Friday 31 January 2020

Fabulous Fungi

All of my life I have had a healthy interest in mushrooms. My late grandad was an avid mushroom forager and would often be known to fry up his foraged goods for breakfast. I always found this vaguely terrifying, but on reflection probably quite normal for someone from rural Lincolnshire who worked on a farm for most of his formative years.

I have many mushroom photos I’ve taken over the years. The most fascinating I found on the Ercall in Shropshire around 10 years ago and still remember it vividly to this day. As if it was covered in countless red jewels (subsequent searching for this photo and research has identified this as either a Devils tooth or a Mealy tooth thanks to my good friend Montalo).

But during the autumn of 2019 I decided to take my fungi fascination up a notch and instead of casually noticing fungi while out walking I became a self certified fungi hunter and started actively walking specifically to find the most amazing mushrooms I could.

Throughout 2019 I made a specific effort on different walks to focus on different things. This had a huge seasonal impact of course and spring was lots of trips to see the ducklings, then lots of looking at wild flowers, as summer progressed it was chasing butterflies and dragonflies, then as things changed I started suspiciously rooting about in the undergrowth for fantastic fungi!

Admittedly it did help that this autumn was an absolutely bumper one for mushrooms. Never in my life have I seen so many, and some staggeringly vast! Not to take anything away from the beautifully dainty fungi.

My goal for 2020 is to become far better at identifying them all! While I don't expect to become an expert over night it would be nice to be more aware and knowledgeable on the subject, so this is a good place to start. One of my first tasks of the new year was to buy a pocket identification book to keep in my camera bag at all times. To know nature is to be nature.

Friday 17 January 2020

Witch Marks After Dark: Apotropaic magic at Creswell Crags

Apotropaic magic is a very interesting and mysterious subject. In recent years the interest in apotropaic magic has soared, largely I believe due to our increasing understanding of the subject, and the ongoing discovery of apotropaic marks and objects in all sorts of places. One of these places is Creswell Crags. It would be tempting to say that recently apotropaic marks were discovered in their largest cave system, however the term ‘identified’ is actually much more appropriate.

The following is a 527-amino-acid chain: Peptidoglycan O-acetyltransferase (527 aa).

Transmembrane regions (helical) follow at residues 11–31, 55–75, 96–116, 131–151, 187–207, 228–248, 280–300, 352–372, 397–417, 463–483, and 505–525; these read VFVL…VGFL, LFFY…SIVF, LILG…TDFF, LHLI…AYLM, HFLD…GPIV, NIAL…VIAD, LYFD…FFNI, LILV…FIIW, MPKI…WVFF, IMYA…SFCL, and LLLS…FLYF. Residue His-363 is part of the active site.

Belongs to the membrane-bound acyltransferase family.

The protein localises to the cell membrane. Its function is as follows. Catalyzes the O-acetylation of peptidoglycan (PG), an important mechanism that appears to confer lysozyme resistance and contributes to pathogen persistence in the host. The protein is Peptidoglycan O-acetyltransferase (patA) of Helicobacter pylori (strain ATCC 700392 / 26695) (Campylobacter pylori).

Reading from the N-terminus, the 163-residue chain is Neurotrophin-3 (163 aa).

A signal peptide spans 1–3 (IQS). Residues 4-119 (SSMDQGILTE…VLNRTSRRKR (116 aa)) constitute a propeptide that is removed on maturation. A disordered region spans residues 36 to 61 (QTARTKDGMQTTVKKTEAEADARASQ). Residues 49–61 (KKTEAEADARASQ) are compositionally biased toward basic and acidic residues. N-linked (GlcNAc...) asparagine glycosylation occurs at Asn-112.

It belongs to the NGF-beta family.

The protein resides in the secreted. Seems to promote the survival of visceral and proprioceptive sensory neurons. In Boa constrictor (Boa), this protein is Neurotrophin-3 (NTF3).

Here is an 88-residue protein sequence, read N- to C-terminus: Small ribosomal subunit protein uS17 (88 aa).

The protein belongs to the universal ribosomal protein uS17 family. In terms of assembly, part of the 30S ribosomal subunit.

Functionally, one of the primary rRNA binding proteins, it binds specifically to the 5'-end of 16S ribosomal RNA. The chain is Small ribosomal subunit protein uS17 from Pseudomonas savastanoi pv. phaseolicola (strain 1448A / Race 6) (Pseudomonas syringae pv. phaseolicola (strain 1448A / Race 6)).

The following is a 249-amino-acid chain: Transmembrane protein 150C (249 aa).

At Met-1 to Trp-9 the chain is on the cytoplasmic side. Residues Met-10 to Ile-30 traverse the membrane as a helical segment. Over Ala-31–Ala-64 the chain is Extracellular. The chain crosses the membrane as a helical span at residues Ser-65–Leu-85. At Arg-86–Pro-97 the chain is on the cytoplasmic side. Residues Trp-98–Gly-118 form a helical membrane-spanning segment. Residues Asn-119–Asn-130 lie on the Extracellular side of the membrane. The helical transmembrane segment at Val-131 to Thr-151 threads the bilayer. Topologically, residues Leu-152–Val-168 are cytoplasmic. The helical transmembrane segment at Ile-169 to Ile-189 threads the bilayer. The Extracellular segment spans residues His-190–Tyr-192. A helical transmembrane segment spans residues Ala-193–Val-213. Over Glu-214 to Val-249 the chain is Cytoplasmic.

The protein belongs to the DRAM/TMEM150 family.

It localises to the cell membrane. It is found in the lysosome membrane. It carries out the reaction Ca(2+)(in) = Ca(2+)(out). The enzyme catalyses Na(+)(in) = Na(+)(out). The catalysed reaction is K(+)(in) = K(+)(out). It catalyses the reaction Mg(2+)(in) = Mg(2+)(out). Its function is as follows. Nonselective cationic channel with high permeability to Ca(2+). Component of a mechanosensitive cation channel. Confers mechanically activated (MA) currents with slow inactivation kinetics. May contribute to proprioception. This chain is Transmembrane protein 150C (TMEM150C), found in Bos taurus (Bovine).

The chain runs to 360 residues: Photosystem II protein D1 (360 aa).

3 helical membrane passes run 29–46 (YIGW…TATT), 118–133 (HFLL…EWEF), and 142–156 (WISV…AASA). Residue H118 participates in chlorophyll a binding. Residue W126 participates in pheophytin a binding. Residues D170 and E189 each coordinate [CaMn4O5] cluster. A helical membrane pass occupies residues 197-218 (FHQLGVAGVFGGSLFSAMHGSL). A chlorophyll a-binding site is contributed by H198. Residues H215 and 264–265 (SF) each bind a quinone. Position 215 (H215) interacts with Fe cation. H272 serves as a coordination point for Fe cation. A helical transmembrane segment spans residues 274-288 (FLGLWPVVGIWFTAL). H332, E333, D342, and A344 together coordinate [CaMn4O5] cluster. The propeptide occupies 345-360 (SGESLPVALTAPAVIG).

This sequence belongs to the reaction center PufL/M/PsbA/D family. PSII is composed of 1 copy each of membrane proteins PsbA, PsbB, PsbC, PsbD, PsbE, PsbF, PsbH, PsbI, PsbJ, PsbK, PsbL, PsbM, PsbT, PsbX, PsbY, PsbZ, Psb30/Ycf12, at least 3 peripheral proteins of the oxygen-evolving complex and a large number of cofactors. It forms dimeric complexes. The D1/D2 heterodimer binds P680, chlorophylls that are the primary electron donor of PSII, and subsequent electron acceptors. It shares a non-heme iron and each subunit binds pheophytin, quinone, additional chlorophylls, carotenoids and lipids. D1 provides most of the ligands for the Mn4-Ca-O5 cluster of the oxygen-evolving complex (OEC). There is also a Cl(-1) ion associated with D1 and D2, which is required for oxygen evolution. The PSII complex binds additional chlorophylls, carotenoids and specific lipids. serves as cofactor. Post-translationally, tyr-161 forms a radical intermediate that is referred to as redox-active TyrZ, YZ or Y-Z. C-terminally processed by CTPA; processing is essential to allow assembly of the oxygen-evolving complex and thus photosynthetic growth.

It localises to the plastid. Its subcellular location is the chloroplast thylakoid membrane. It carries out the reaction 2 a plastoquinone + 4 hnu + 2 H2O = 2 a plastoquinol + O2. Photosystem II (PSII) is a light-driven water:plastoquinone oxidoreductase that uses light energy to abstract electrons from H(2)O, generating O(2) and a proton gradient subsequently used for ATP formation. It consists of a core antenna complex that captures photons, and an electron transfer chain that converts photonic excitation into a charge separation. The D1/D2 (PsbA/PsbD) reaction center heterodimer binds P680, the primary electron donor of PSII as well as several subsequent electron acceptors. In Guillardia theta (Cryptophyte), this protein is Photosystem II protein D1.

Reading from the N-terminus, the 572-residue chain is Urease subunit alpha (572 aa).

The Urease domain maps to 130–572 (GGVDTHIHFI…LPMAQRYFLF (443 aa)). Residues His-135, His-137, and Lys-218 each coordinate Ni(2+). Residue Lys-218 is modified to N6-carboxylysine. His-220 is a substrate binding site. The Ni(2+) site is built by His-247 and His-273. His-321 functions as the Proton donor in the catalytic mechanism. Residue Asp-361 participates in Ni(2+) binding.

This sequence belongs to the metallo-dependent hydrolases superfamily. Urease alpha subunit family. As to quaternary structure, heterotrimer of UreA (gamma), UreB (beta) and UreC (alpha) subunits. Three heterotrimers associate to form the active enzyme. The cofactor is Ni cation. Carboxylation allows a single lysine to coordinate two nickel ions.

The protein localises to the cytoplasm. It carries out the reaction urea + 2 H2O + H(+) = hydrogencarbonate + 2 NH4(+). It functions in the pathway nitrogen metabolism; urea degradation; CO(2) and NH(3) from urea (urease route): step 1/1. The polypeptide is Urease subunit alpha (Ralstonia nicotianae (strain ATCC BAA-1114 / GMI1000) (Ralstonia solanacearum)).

In an unusual turn of events, two visitors to the Crags Hayley Clark and Ed Waters, avid hunters of so called ‘Witches Marks’ spotted some marks within the cave and informed their guide. After further research and observations in the cave what had previously been thought to be nothing more than (reasonably) modern graffiti was actually suddenly understood to be hundreds upon hundreds of apotropaic marks.

A brief explanation on apotropaic magic; the term literally means something which has the power to ‘turn away’ evil. There are countless different examples of this in most cultures throughout the world; the evil eye charm in Greece and Turkey, the Cimaruta and Mano Cornuto in Italy, Witches bottles and Horse shoes in Britain, the Eguzkilore in Basque France and Spain, to name just a few. The main purpose of these objects is believed to be to cast away evil spirits, Witches, Demons and Dark Magic. Apotropaic items have been found hidden within buildings; in cavity walls or under floorboards. But most apotropaic items or symbols are situated in or around entrance ways, to prevent the evil entering the building. A very common form of apotropaic magic as well as objects is marks, like the ones seen in Wookey Hole, Woolsthorpe Manor, Tithe Barn and of course Creswell Crags.